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In corporate age, can we find Dr Agnishwar?

Today it may be difficult to find a doctor and personality like him, as acted by superstar Uttam Kumar in 1975

Gautam Mukhopadhyay | Published 13.06.22, 08:17 AM
File picture of a patient being carried to a Covid facility in Kolkata

File picture of a patient being carried to a Covid facility in Kolkata

In the past two decades, the corporate hospitals of Kolkata have gradually settled down to a style of functioning that has significantly influenced patients, doctors and society.

There is of course no doubt at all that they have made a major contribution to the medical practice of Bengal. There has also been a change in the patients’ attitude during this period.

The understanding and interpretation of various intricate medical issues may have been different by the hospital administration, doctors and patients. During this period, evidence-based medical options have effectively evolved and transparency with adequate documentation has further improved. There has also been an increase in the accountability for doctors as well as hospitals.

Smaller medical establishments have found it difficult to sustain and this has given way to the much larger corporate hospitals, which the patients have welcomed. With the increase in professionalism and consumer-based issues, personal relationships have suffered.

The number of family physicians in various localities has dwindled with hardly anybody to visit homes for treatment.

Today it may be difficult to find a doctor and personality like Agnishwar, as acted by superstar Uttam Kumar in 1975.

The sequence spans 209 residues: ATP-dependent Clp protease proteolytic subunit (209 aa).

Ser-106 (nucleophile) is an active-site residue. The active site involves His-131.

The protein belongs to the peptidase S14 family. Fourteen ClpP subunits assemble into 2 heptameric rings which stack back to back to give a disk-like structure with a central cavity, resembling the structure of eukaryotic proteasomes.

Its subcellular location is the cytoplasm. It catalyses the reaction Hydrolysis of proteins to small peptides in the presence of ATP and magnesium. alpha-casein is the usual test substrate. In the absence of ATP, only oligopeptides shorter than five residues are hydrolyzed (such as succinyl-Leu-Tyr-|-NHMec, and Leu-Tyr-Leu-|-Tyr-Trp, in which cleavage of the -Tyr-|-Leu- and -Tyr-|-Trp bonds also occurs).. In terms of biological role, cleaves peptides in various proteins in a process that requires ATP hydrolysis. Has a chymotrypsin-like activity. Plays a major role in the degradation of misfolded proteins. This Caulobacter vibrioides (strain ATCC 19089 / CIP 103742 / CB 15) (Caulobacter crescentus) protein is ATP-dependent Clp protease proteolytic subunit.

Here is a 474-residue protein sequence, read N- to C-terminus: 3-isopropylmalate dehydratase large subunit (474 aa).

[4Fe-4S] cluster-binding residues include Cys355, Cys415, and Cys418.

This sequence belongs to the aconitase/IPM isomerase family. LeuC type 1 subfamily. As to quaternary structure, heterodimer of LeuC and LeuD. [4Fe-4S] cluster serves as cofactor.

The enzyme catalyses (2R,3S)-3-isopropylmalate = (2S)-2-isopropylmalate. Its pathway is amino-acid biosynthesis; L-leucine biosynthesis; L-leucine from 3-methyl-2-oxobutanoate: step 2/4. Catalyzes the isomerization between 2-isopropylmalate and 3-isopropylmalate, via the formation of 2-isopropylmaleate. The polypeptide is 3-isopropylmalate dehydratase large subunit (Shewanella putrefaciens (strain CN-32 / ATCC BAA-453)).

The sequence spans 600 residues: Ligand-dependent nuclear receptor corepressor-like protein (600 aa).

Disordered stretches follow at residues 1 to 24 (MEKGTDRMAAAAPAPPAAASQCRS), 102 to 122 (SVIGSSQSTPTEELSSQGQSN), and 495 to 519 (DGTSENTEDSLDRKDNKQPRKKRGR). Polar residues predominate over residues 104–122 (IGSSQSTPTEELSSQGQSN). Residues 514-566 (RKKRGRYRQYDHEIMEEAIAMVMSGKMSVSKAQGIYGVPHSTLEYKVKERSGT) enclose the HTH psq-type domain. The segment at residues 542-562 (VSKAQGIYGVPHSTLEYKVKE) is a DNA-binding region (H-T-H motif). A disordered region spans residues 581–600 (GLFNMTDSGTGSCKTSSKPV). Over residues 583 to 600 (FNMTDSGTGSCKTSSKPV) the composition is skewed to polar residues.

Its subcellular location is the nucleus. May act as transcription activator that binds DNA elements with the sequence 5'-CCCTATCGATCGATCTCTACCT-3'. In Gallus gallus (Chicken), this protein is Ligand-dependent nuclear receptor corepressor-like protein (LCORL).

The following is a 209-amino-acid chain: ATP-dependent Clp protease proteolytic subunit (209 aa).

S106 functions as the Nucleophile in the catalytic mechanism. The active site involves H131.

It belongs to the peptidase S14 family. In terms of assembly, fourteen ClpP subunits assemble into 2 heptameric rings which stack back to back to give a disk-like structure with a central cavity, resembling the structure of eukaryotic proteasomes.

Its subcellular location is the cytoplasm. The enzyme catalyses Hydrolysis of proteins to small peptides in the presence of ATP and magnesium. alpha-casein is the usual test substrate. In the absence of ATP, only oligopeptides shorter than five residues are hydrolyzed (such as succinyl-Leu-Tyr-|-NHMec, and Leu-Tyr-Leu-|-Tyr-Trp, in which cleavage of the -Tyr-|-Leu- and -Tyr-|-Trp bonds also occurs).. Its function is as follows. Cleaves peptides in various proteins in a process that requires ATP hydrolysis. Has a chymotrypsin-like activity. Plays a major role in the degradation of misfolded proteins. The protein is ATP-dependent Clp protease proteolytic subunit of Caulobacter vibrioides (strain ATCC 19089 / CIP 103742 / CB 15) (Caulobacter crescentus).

Although there may still be some with the same intention but the circumstances have changed drastically over time. There was no Consumer Act during that time and hardly any questions were raised.

In Kolkata, corporate hospitals have brought about a significant change which certainly merits a discussion.

Covid

The last two years of Covid were unique and a lot of calculations regarding health-care went wrong. Many are of course lucky to survive this hostile period.

According to certain reports, the average life expectancy has increased by almost seven years in the past two decades. However, during Covid, it has reduced by two years.

This period witnessed an acute shortage of beds and ventilators. Some of the corporates benefited from this situation, and the non-Covid patients suffered badly. Also, the morale of the doctors and healthcare personnel suffered badly and even burnouts were reported.

Personal risk had to be taken to provide adequate care to the patients.

With travel restrictions lifted and a decrease in Covid infections, the corporate hospitals expected a huge rush of patients from neighbouring  states and countries, but that did not happen. The present probably represents the actual situation. Covid has changed the entire situation in corporate hospitals:

• Outstation patients have probably understood that similar treatment and outcomes are possible locally if they visit the right team. Logistic advantages are available locally.